Modern Problems

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Modern Problems
Modern Problems Poster.jpg
Theatrical release poster
Directed byKen Shapiro
Written byKen Shapiro
Tom Sherohman
Arthur Sellers
Produced byAlan Greisman
Michael Shamberg
CinematographyEdmond L. Koons
Edited byMichael Jablow
Music byDominic Frontiere
Distributed by20th Century Fox
Release date
  • December 25, 1981 (1981-12-25)
Running time
89 minutes
CountryUnited States
Budget$8 million[1]
Box office$26,154,211

Modern Problems is a 1981 American science fiction black comedy film written and directed by Ken Shapiro and starring Chevy Chase, Patti D'Arbanville, and Dabney Coleman. The film grossed $26.2 million in the United States. A DVD release of the film was issued in 2005.


Max Fiedler (Chevy Chase) is an air traffic controller at New York's Kennedy International Airport whose life is slowly going down the drain. His girlfriend, Darcy, has just left him because of his jealousy and negativity. Now, everywhere he goes he seems to run into her with Barry, her narcissistic friend who wants her to be his girlfriend, which drives Max crazy. One night while driving home from a party that turned out to be held at a gay nightclub in Lower Manhattan, a tanker truck spills nuclear waste onto Max's car. Some of it splashes onto him through his open sunroof, temporarily making him glow green before absorbing into his skin. The next day, he notices he has developed telekinesis. Max decides to use his new power to ruin Barry's attempts to woo Darcy. With newfound optimism & confidence, he slowly begins to win back Darcy's love.

Things come to a head, however, when Max is asked to spend the weekend at the summer beach house of Brian (Brian Doyle-Murray), a paraplegic friend and publisher, who is now living with Max's ex-wife Lorraine. Brian has also invited self-confidence author and womanizer Mark Winslow (Dabney Coleman), who immediately has designs on Darcy. Winslow constantly demeans and derides Max, while trying to seduce Darcy (although his egomaniacal bragging and unabashed nudity alienates her). Between no one believing his claims that he can move objects and Winslow's onslaught of insults, Max grows increasingly depressed until he cracks, proving his telekinetic power to all present at dinner by humiliating Winslow. Finally, despairing that he is a monster, Max climbs onto the roof of Brian's house during an approaching thunderstorm. Max is fortuitously struck by lightning, causing the transference of his powers to Dorita (Nell Carter), the voodoo-practicing maid. Now understanding his odd behavior, Darcy forgives Max and he is finally convinced that she truly loves him.



Michael Shamberg and Doug Kenney had a deal with Ken Shapiro to make a film—Kenney had a title, Teenage Communists from Outerspace and Shapiro wanted to make a film about telekinesis. This led to Modern Problems.[2]

Filming started in July 1980.[3] It was Chase's fifth movie in two years following Caddyshack, Seems Like Old Times, Oh Heavenly Dog and Under the Rainbow.[4] "There were problems doing the film," said Chase later. "There were times when I wasn't happy at all with the way things were going. Though I'm bound to say considering it was Ken Shapiro's first film as director he's come up with a very funny film."[5]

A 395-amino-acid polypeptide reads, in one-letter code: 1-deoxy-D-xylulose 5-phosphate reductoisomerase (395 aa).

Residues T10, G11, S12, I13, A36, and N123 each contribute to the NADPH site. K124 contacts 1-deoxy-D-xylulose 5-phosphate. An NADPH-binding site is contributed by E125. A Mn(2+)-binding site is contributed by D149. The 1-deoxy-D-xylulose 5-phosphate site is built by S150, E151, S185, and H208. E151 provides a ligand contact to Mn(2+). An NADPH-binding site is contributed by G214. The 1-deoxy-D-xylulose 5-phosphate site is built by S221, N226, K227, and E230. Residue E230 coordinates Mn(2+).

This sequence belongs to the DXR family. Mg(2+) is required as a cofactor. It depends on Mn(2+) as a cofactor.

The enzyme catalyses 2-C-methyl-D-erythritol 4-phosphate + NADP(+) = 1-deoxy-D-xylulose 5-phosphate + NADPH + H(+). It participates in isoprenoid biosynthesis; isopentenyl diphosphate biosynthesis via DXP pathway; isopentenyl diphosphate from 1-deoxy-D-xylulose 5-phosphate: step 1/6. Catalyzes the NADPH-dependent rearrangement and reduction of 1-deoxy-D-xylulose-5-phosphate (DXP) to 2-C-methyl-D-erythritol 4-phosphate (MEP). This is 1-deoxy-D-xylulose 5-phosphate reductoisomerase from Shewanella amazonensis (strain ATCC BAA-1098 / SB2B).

Chase was nearly electrocuted while filming a flying scene involving wires and had to spend several weeks in hospital.[5]

The film's release was complicated by the 1981 air traffic controller's strike.[6]

The film was recut prior to release to avoid an R rating, which upset the writers, who felt the film's best laughs were lost.[7]


The film was released on Christmas Day without advance screenings to the press. "I'm really happy with Modern Problems," said Chase prior to release. "I don't pretend to know why Fox isn't showing it to the press. I can only suppose it's because they don't want to take the chance of getting bad reviews."[5]

The New York Times said "it's not that Modern Problems is so bad, though it is incredibly sloppy, but that it's the kind of movie that doesn't need reviews to find its audience. The members of that audience, whose inner clocks are set by their television habits, don't worry much about consistency or point of view. And, having short attention spans, they immediately forget the long dull patches that separate the truly funny sequences."[8]

See also[edit]


  1. ^ "Modern Problems (1981) - Financial Information". The Numbers.
  2. ^ At the Movies; Chevy Chase up in the air over new role. Chase, Chris. New York Times 24 Dec 1981: C.6.
  3. ^ BRIEFLY Casting notes from all over The Globe and Mail; Toronto, Ont. [Toronto, Ont]02 Mar 1981: P.17.
  4. ^ MOVIES: Chevy Chase, Hollywood's busiest actor Vernon, Scott. Chicago Tribune 16 Aug 1981: d28.
  5. ^ a b c "NO HOOPLA FOR CHASE'S NEW MOVIE". Mann, Roderick. Los Angeles Times8 Dec 1981: G1.
  6. ^ FILM CLIPS: A SKELETON IN CLOSET OF 'BODIES' FILM CLIPS Boyer, Peter J. Los Angeles Times 12 Aug 1981: g1.
  7. ^ FILM CLIPS: THE PRICE OF A PG RATING FILM CLIPS: PRICE OF A PG RATING Boyer, Peter L. Los Angeles Times 9 Dec 1981: h1.
  8. ^ "CHEVY CHASE, TRAFFIC CONTROLLER": [Review] Canby, Vincent. The New York Times, 28 Dec 1981: C.16.

External links[edit]